A crucial step in the mode of action of anthrax toxin that has received surprisingly little attention is the initial entry. Interestingly, PA63 is endocytosed, whereas the precursor PA83 remains at the cell surface (Beauregard et al., 2000). Here, we have analyzed the mechanism that triggers the specific cellular uptake of PA63 and thereby of the enzymatic units, LF and EF.
Results And Discussion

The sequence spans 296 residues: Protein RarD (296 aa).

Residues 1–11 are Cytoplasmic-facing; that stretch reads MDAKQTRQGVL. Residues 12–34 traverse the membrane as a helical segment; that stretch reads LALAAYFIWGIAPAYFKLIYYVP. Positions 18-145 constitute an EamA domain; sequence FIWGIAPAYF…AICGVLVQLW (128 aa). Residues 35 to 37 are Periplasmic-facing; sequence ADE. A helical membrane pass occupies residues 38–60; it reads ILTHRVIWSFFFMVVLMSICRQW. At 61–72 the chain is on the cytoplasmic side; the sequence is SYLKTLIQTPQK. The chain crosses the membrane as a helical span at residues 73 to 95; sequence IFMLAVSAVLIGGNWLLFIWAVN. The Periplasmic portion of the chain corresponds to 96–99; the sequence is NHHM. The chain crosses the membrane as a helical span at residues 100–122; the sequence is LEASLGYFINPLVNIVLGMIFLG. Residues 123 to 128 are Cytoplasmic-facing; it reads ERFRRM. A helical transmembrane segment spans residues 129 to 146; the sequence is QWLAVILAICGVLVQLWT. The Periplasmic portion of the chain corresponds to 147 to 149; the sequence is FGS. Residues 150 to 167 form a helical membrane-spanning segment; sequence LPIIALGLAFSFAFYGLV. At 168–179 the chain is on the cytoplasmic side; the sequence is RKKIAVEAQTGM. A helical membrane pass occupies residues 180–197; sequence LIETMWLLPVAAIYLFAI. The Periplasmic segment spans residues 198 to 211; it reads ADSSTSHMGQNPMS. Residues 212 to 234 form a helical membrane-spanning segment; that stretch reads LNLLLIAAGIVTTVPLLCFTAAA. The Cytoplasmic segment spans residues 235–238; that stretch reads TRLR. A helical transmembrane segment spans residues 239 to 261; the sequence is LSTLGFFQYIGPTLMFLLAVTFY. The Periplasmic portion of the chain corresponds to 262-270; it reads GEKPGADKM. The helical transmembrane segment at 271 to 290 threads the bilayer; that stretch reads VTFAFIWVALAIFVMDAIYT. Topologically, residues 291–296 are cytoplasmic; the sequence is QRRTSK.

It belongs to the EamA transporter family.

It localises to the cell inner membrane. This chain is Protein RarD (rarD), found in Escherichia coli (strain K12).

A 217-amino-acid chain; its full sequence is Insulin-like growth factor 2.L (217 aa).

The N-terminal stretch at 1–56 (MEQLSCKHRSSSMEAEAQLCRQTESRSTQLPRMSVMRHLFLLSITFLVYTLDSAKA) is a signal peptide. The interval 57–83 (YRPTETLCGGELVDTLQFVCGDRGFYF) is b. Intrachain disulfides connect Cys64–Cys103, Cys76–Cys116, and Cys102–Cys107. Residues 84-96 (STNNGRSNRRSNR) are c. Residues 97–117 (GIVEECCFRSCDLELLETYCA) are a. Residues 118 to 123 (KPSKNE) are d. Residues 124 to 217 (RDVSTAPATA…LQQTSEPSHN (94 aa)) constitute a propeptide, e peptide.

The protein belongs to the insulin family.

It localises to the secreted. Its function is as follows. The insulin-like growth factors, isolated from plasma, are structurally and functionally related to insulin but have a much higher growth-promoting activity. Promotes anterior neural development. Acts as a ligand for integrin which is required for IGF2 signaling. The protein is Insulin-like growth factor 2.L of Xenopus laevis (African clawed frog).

We investigated whether the selective uptake of PA63, and not of PA83, was due to a change in surface distribution on conversion of PA83 to PA63. The similarity between the structure and the mode of action of PA and that of certain bacterial pore-forming toxins such as aerolysin (Abrami et al., 2000) prompted us to determine whether PA63 was associated with raftlike lipid microdomains of the plasma membrane. These domains are thought to form through lateral movement and assembly of cholesterol and glycosphingolipids. A specific subclass of rafts form flasklike invaginations at the plasma membrane and are then called caveolae (Simons and Ikonen, 1997; Brown and London, 1998). Rafts act as surface platforms in signal transduction, cholesterol homeostasis, and endocytosis (Brown and London, 1998; Simons and Toomre, 2000). Lipid rafts have also been implicated in various infectious processes (Fivaz et al., 1999), and in particular, were shown to favor heptamerization of the pore-forming toxin aerolysin (Abrami and van der Goot, 1999) via mechanisms that could well apply to PA. One biochemical characteristic of rafts is their resistance to nonionic detergents at 4°C, which allows their purification on density gradients. Native, full-size PA83 was associated with detergent-soluble domains of the plasma membrane (Fig. 1 A) in agreement with previous observations (Beauregard et al., 1999), as was a variant of PA mutated in the consensus furin cleavage site (PASNKE; Gordon et al., 1995). In contrast, PA63 (which can be obtained either in vitro by trypsin cleavage or in vivo by cell surface furin processing) was almost exclusively associated with detergent-resistant membranes (DRMs; Fig. 1 A). To confirm that the presence of PA63 in more buoyant, upper fractions of the gradient, is indeed due to its association with lipid rafts, we investigated whether the distribution of PA63 was altered by removal of plasma membrane cholesterol using β-methyl cyclodextrin (β-MCD) or sequestration of cholesterol using filipin (Simons and Toomre, 2000). As shown in Fig. 1 B, PA63 was partially (β-MCD) or completely (filipin) redistributed to the bottom of the gradient, in a manner similar to that of the normally raft-associated protein flotillin-1 (Bickel et al., 1997), but in contrast to the caveolar protein caveolin-1 (Kurzchalia and Parton, 1999). Because rafts are also rich in sphingomyelin, we analyzed whether reduction of sphingomyelin levels would affect the surface distribution of PA63. In sphingomyelin-deficient mutant CHO cells (Hanada et al., 1998), PA63 was no longer associated with DRMs (Fig. 1 B). Flotillin-1 was also partially redistributed to detergent-soluble fractions, in contrast to caveolin-1, which remained at the top of the gradient. Thus, PA63 is associated with noncaveolar cholesterol and sphingolipid-rich domains of the plasma membrane.